Truck ban mooted for laneways

Little Malop, James and Union St. Picture Jay Town.
Little Malop, James and Union St. Picture Jay Town.

TRUCKS and delivery vans could be banned from the burgeoning Laneways precinct.

The City of Greater Geelong is surveying traders and local residents on the idea, which could see certain vehicles blocked from accessing Little Malop St and James St.

It has already drawn support from prominent developer Bill Votsaris, who has invested millions in the strip in recent years.

He said most traders were in favour of closing the area off to trucks, as well as a partial ban on medium-sized vehicles in Little Malop St - but not James St - during certain times.

"Having massive trucks drive past while people are dining, and almost touching the barriers, is definitely inappropriate and not safe," he said.

"Our view is council should provide appropriate loading bays, for example on Moorabool St, to service those businesses (using larger trucks)."

Mr Votsaris said some traders needed access for deliveries, but suggested limits be placed on the size of vehicles and the times they could use Little Malop St.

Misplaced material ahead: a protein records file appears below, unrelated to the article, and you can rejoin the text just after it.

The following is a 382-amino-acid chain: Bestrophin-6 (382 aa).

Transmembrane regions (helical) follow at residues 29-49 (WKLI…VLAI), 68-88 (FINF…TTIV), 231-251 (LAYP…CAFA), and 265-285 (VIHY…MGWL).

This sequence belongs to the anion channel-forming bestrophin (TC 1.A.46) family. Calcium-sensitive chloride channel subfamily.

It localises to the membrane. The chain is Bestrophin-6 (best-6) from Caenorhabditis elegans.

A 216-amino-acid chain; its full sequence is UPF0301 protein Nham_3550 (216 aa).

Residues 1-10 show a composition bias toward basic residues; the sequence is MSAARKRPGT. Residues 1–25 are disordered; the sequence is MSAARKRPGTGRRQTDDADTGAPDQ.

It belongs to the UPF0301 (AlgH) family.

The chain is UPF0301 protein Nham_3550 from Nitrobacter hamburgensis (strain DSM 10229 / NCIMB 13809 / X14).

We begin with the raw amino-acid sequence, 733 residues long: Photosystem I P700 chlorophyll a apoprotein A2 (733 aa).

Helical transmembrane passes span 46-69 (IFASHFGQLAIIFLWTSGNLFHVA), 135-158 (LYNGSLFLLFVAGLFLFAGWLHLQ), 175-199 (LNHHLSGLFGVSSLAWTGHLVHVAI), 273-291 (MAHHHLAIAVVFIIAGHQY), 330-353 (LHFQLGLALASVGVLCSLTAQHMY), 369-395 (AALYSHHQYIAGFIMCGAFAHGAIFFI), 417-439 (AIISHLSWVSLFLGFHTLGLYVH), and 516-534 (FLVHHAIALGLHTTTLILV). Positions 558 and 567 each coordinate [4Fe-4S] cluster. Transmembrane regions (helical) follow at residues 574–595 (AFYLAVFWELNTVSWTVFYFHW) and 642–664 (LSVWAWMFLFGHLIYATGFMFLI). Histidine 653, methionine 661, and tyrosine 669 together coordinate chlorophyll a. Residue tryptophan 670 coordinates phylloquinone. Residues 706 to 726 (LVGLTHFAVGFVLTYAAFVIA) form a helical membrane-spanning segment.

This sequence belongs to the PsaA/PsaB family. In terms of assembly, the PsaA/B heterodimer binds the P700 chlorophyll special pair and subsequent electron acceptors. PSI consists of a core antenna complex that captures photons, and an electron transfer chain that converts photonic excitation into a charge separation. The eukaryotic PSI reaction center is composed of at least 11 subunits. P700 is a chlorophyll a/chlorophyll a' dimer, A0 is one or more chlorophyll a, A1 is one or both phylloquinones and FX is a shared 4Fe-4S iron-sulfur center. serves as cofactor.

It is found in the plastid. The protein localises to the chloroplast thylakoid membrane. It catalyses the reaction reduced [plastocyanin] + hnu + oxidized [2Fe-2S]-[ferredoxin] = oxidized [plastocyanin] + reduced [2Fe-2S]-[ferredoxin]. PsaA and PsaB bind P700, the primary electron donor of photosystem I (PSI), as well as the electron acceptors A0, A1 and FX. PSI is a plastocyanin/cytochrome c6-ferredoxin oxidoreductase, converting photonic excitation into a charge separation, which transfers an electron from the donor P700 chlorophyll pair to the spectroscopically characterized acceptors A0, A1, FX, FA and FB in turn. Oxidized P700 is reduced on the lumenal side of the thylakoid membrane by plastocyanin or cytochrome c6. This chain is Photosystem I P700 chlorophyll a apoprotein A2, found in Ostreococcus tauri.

"Instead of having very large trucks, have smaller ones, and have them pick it up early in the morning before businesses open - that's the view of most of the traders," he said.

"They want to make it very much a place for people to freely walk around.

"It's not a major thoroughfare anyway; it's not really servicing a lot of cars."

The Laneways precinct, which involved a $4 million overhaul, was unveiled last month and included more alfresco dining spaces, trees, public art, street furniture and improved lighting.

The City's acting director of investment and attraction, Tim Ellis, said space was at a premium in the precinct and the movement of delivery vehicles was an issue.

"Many people have raised the importance of trying to minimise the amount of trucks and deliveries that occur within the precinct, particularly those that occur during trading hours and detract from the amenity of the area," he said.

"We are keen to find the best solution that has the least impact on the businesses and residents in the area.

"The survey is a trader-supported initiative and we are working with the traders to achieve the best outcome for the precinct."

Mr Ellis said the council was open to a range of suggestions, including new loading bays and time restrictions for deliveries.

The survey is open until January 19.